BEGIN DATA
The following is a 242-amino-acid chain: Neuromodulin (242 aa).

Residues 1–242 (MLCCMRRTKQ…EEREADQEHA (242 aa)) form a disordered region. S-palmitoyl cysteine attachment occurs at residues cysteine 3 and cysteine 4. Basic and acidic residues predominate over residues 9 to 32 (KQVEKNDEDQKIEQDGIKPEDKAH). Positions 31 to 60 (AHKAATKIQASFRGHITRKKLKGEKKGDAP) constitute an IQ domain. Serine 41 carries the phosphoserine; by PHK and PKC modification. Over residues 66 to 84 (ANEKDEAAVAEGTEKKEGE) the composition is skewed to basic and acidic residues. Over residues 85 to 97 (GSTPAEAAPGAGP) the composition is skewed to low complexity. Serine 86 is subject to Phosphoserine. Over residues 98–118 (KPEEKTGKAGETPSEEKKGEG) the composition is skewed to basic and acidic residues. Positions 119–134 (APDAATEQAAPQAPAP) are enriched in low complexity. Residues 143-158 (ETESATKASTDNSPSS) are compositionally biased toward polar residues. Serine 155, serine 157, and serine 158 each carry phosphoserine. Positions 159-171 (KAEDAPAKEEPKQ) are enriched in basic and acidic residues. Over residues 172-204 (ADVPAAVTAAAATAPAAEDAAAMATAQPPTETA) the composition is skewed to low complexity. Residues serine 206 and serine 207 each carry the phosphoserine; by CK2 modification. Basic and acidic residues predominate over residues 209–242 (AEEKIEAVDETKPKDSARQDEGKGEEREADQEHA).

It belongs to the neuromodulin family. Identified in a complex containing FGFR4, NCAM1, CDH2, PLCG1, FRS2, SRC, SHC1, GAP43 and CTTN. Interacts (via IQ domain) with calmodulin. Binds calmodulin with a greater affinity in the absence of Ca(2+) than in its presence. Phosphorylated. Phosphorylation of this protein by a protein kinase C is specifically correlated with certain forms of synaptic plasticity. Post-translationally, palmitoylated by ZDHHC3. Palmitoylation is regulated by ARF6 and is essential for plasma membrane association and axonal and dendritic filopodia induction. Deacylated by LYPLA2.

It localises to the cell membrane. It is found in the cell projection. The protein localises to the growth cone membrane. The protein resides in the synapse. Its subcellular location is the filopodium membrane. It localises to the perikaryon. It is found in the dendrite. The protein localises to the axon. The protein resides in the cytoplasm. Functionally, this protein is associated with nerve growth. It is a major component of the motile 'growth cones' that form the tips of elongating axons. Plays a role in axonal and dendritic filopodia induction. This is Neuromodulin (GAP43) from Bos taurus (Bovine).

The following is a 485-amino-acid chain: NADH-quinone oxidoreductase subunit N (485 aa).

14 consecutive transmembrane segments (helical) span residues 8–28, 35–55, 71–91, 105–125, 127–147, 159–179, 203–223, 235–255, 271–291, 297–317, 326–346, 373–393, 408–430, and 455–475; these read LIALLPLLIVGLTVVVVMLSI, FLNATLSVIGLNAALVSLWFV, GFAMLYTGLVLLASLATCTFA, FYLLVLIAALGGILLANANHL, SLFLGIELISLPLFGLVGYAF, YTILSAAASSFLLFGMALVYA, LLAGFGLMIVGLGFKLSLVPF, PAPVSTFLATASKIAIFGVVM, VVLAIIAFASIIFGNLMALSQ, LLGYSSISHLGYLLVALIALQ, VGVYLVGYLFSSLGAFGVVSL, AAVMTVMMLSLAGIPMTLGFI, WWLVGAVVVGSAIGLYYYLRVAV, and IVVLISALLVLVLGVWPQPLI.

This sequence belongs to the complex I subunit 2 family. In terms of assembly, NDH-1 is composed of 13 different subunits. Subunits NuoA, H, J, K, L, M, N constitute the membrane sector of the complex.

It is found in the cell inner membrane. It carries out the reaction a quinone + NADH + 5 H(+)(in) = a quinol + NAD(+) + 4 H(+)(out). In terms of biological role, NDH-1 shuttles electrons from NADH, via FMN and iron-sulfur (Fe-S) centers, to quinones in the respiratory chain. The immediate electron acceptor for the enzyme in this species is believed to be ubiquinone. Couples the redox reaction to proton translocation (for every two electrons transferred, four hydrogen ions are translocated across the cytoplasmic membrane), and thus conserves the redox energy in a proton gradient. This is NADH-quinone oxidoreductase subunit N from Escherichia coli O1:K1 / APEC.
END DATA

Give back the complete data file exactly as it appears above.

The following is a 242-amino-acid chain: Neuromodulin (242 aa).

Residues 1–242 (MLCCMRRTKQ…EEREADQEHA (242 aa)) form a disordered region. S-palmitoyl cysteine attachment occurs at residues cysteine 3 and cysteine 4. Basic and acidic residues predominate over residues 9 to 32 (KQVEKNDEDQKIEQDGIKPEDKAH). Positions 31 to 60 (AHKAATKIQASFRGHITRKKLKGEKKGDAP) constitute an IQ domain. Serine 41 carries the phosphoserine; by PHK and PKC modification. Over residues 66 to 84 (ANEKDEAAVAEGTEKKEGE) the composition is skewed to basic and acidic residues. Over residues 85 to 97 (GSTPAEAAPGAGP) the composition is skewed to low complexity. Serine 86 is subject to Phosphoserine. Over residues 98–118 (KPEEKTGKAGETPSEEKKGEG) the composition is skewed to basic and acidic residues. Positions 119–134 (APDAATEQAAPQAPAP) are enriched in low complexity. Residues 143-158 (ETESATKASTDNSPSS) are compositionally biased toward polar residues. Serine 155, serine 157, and serine 158 each carry phosphoserine. Positions 159-171 (KAEDAPAKEEPKQ) are enriched in basic and acidic residues. Over residues 172-204 (ADVPAAVTAAAATAPAAEDAAAMATAQPPTETA) the composition is skewed to low complexity. Residues serine 206 and serine 207 each carry the phosphoserine; by CK2 modification. Basic and acidic residues predominate over residues 209–242 (AEEKIEAVDETKPKDSARQDEGKGEEREADQEHA).

It belongs to the neuromodulin family. Identified in a complex containing FGFR4, NCAM1, CDH2, PLCG1, FRS2, SRC, SHC1, GAP43 and CTTN. Interacts (via IQ domain) with calmodulin. Binds calmodulin with a greater affinity in the absence of Ca(2+) than in its presence. Phosphorylated. Phosphorylation of this protein by a protein kinase C is specifically correlated with certain forms of synaptic plasticity. Post-translationally, palmitoylated by ZDHHC3. Palmitoylation is regulated by ARF6 and is essential for plasma membrane association and axonal and dendritic filopodia induction. Deacylated by LYPLA2.

It localises to the cell membrane. It is found in the cell projection. The protein localises to the growth cone membrane. The protein resides in the synapse. Its subcellular location is the filopodium membrane. It localises to the perikaryon. It is found in the dendrite. The protein localises to the axon. The protein resides in the cytoplasm. Functionally, this protein is associated with nerve growth. It is a major component of the motile 'growth cones' that form the tips of elongating axons. Plays a role in axonal and dendritic filopodia induction. This is Neuromodulin (GAP43) from Bos taurus (Bovine).

The following is a 485-amino-acid chain: NADH-quinone oxidoreductase subunit N (485 aa).

14 consecutive transmembrane segments (helical) span residues 8–28, 35–55, 71–91, 105–125, 127–147, 159–179, 203–223, 235–255, 271–291, 297–317, 326–346, 373–393, 408–430, and 455–475; these read LIALLPLLIVGLTVVVVMLSI, FLNATLSVIGLNAALVSLWFV, GFAMLYTGLVLLASLATCTFA, FYLLVLIAALGGILLANANHL, SLFLGIELISLPLFGLVGYAF, YTILSAAASSFLLFGMALVYA, LLAGFGLMIVGLGFKLSLVPF, PAPVSTFLATASKIAIFGVVM, VVLAIIAFASIIFGNLMALSQ, LLGYSSISHLGYLLVALIALQ, VGVYLVGYLFSSLGAFGVVSL, AAVMTVMMLSLAGIPMTLGFI, WWLVGAVVVGSAIGLYYYLRVAV, and IVVLISALLVLVLGVWPQPLI.

This sequence belongs to the complex I subunit 2 family. In terms of assembly, NDH-1 is composed of 13 different subunits. Subunits NuoA, H, J, K, L, M, N constitute the membrane sector of the complex.

It is found in the cell inner membrane. It carries out the reaction a quinone + NADH + 5 H(+)(in) = a quinol + NAD(+) + 4 H(+)(out). In terms of biological role, NDH-1 shuttles electrons from NADH, via FMN and iron-sulfur (Fe-S) centers, to quinones in the respiratory chain. The immediate electron acceptor for the enzyme in this species is believed to be ubiquinone. Couples the redox reaction to proton translocation (for every two electrons transferred, four hydrogen ions are translocated across the cytoplasmic membrane), and thus conserves the redox energy in a proton gradient. This is NADH-quinone oxidoreductase subunit N from Escherichia coli O1:K1 / APEC.